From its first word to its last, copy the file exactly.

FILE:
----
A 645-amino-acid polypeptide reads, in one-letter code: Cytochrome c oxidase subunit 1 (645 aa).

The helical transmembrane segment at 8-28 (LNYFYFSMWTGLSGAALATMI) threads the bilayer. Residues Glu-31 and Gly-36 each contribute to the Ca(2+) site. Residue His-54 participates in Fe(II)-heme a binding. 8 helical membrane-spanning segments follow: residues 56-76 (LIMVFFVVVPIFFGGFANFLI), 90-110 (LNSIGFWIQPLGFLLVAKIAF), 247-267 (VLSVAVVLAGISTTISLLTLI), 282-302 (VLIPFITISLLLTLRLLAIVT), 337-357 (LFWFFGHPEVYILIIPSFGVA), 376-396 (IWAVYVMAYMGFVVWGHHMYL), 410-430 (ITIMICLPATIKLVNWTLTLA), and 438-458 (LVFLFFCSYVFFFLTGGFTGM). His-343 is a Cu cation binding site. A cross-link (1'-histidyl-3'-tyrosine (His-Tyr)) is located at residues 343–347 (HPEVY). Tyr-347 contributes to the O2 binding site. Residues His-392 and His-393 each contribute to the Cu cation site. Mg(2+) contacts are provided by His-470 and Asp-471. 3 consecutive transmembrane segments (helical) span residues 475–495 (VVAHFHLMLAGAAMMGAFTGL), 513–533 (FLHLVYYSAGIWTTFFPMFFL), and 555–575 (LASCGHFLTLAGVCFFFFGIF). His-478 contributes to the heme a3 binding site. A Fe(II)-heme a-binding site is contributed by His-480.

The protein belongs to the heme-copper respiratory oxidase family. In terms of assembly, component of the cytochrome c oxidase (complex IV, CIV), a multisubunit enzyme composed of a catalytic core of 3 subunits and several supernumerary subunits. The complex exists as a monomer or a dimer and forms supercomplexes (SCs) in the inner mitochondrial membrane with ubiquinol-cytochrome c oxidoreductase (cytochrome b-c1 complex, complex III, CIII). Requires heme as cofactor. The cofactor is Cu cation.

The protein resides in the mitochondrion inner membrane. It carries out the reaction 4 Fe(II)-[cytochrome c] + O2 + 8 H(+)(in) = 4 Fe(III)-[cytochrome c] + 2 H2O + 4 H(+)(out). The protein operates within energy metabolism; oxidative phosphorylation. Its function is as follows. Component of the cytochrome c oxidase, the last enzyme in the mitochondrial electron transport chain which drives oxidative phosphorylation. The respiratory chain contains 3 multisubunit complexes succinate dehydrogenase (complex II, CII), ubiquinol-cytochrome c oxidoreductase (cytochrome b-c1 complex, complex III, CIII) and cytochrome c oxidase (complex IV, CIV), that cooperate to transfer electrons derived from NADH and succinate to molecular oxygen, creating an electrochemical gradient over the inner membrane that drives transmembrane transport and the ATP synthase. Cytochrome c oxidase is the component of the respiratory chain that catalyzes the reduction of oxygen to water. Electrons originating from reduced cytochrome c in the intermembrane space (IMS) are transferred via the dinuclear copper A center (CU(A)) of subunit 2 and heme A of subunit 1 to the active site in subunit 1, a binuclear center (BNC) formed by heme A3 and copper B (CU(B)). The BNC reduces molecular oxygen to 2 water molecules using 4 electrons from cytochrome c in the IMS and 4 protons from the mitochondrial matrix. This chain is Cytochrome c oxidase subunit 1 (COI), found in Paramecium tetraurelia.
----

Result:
A 645-amino-acid polypeptide reads, in one-letter code: Cytochrome c oxidase subunit 1 (645 aa).

The helical transmembrane segment at 8-28 (LNYFYFSMWTGLSGAALATMI) threads the bilayer. Residues Glu-31 and Gly-36 each contribute to the Ca(2+) site. Residue His-54 participates in Fe(II)-heme a binding. 8 helical membrane-spanning segments follow: residues 56-76 (LIMVFFVVVPIFFGGFANFLI), 90-110 (LNSIGFWIQPLGFLLVAKIAF), 247-267 (VLSVAVVLAGISTTISLLTLI), 282-302 (VLIPFITISLLLTLRLLAIVT), 337-357 (LFWFFGHPEVYILIIPSFGVA), 376-396 (IWAVYVMAYMGFVVWGHHMYL), 410-430 (ITIMICLPATIKLVNWTLTLA), and 438-458 (LVFLFFCSYVFFFLTGGFTGM). His-343 is a Cu cation binding site. A cross-link (1'-histidyl-3'-tyrosine (His-Tyr)) is located at residues 343–347 (HPEVY). Tyr-347 contributes to the O2 binding site. Residues His-392 and His-393 each contribute to the Cu cation site. Mg(2+) contacts are provided by His-470 and Asp-471. 3 consecutive transmembrane segments (helical) span residues 475–495 (VVAHFHLMLAGAAMMGAFTGL), 513–533 (FLHLVYYSAGIWTTFFPMFFL), and 555–575 (LASCGHFLTLAGVCFFFFGIF). His-478 contributes to the heme a3 binding site. A Fe(II)-heme a-binding site is contributed by His-480.

The protein belongs to the heme-copper respiratory oxidase family. In terms of assembly, component of the cytochrome c oxidase (complex IV, CIV), a multisubunit enzyme composed of a catalytic core of 3 subunits and several supernumerary subunits. The complex exists as a monomer or a dimer and forms supercomplexes (SCs) in the inner mitochondrial membrane with ubiquinol-cytochrome c oxidoreductase (cytochrome b-c1 complex, complex III, CIII). Requires heme as cofactor. The cofactor is Cu cation.

The protein resides in the mitochondrion inner membrane. It carries out the reaction 4 Fe(II)-[cytochrome c] + O2 + 8 H(+)(in) = 4 Fe(III)-[cytochrome c] + 2 H2O + 4 H(+)(out). The protein operates within energy metabolism; oxidative phosphorylation. Its function is as follows. Component of the cytochrome c oxidase, the last enzyme in the mitochondrial electron transport chain which drives oxidative phosphorylation. The respiratory chain contains 3 multisubunit complexes succinate dehydrogenase (complex II, CII), ubiquinol-cytochrome c oxidoreductase (cytochrome b-c1 complex, complex III, CIII) and cytochrome c oxidase (complex IV, CIV), that cooperate to transfer electrons derived from NADH and succinate to molecular oxygen, creating an electrochemical gradient over the inner membrane that drives transmembrane transport and the ATP synthase. Cytochrome c oxidase is the component of the respiratory chain that catalyzes the reduction of oxygen to water. Electrons originating from reduced cytochrome c in the intermembrane space (IMS) are transferred via the dinuclear copper A center (CU(A)) of subunit 2 and heme A of subunit 1 to the active site in subunit 1, a binuclear center (BNC) formed by heme A3 and copper B (CU(B)). The BNC reduces molecular oxygen to 2 water molecules using 4 electrons from cytochrome c in the IMS and 4 protons from the mitochondrial matrix. This chain is Cytochrome c oxidase subunit 1 (COI), found in Paramecium tetraurelia.